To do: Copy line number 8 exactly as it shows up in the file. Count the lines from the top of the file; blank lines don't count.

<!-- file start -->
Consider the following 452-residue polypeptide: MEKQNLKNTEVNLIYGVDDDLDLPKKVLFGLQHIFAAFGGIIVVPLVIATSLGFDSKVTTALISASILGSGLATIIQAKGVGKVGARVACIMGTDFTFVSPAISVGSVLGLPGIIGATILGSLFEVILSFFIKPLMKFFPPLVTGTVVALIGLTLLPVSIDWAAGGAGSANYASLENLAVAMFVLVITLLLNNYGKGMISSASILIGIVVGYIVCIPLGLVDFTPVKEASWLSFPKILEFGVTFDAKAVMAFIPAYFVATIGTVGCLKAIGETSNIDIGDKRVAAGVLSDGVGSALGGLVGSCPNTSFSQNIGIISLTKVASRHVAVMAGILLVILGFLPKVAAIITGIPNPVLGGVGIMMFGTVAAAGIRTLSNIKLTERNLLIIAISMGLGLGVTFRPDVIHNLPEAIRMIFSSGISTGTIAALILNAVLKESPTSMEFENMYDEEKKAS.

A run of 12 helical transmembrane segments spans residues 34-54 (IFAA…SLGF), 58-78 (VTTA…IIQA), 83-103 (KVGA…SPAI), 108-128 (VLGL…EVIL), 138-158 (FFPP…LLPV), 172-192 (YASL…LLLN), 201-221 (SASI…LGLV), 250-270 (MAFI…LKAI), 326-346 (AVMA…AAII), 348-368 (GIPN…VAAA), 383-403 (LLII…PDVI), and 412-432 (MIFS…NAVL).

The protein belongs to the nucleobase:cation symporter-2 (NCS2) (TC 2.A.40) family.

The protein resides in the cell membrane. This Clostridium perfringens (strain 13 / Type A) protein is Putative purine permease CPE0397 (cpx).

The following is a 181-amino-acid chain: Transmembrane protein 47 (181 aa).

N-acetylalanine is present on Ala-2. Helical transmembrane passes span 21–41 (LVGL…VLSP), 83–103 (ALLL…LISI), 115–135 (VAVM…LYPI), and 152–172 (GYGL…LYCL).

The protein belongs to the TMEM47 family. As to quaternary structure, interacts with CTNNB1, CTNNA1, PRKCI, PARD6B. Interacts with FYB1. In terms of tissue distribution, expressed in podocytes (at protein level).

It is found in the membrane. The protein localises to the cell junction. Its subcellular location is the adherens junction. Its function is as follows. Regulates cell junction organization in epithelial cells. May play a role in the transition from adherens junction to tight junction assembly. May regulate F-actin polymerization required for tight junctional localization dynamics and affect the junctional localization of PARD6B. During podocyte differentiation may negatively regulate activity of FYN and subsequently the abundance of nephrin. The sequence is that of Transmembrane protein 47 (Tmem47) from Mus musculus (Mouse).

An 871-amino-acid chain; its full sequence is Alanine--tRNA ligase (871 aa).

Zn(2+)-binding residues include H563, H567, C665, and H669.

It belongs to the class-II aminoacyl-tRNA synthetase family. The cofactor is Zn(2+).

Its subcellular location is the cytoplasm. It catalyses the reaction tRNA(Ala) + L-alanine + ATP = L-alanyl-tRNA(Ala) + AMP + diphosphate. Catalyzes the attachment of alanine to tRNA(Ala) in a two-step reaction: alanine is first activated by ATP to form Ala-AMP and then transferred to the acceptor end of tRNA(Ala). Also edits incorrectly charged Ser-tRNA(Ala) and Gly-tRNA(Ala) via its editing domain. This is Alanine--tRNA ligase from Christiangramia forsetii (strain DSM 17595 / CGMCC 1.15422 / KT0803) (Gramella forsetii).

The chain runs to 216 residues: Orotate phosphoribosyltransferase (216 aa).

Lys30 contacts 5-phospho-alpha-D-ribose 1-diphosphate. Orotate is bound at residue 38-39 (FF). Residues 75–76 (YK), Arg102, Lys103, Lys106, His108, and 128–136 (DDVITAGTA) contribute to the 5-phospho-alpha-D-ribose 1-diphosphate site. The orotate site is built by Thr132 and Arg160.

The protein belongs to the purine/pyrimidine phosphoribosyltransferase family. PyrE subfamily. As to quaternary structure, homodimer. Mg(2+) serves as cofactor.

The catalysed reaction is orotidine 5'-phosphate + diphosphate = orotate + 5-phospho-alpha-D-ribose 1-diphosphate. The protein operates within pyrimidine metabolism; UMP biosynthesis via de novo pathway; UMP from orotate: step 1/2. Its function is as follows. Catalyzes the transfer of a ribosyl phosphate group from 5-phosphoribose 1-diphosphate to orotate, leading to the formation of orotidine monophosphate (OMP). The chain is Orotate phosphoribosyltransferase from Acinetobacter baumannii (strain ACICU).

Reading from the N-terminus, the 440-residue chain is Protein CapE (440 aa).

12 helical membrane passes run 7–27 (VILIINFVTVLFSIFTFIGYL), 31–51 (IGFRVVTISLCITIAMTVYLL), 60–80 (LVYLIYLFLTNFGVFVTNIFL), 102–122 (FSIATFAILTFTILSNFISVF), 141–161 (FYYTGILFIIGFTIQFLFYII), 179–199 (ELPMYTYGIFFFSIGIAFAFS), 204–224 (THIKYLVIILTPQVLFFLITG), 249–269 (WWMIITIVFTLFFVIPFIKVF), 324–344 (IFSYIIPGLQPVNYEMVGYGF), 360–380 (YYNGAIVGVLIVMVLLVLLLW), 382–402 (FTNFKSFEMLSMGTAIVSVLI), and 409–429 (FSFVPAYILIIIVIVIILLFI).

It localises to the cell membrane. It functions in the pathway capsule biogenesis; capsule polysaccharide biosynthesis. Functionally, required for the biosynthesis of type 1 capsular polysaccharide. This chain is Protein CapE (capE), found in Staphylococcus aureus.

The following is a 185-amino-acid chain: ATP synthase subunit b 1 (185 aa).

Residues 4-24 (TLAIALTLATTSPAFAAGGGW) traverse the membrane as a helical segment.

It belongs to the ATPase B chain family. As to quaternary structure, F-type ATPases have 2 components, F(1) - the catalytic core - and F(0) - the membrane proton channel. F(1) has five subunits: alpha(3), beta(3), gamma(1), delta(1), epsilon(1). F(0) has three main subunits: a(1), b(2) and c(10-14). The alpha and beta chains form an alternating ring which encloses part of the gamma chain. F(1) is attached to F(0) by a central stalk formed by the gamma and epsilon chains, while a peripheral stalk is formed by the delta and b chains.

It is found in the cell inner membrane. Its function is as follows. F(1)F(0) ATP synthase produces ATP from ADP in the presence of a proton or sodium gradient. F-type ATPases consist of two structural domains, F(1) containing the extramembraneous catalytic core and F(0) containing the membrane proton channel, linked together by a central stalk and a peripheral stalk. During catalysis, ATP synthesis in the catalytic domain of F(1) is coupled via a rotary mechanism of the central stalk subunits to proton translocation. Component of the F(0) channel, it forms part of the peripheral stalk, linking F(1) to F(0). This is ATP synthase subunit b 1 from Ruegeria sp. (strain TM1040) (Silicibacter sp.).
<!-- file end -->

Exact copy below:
It is found in the membrane. The protein localises to the cell junction. Its subcellular location is the adherens junction. Its function is as follows. Regulates cell junction organization in epithelial cells. May play a role in the transition from adherens junction to tight junction assembly. May regulate F-actin polymerization required for tight junctional localization dynamics and affect the junctional localization of PARD6B. During podocyte differentiation may negatively regulate activity of FYN and subsequently the abundance of nephrin. The sequence is that of Transmembrane protein 47 (Tmem47) from Mus musculus (Mouse).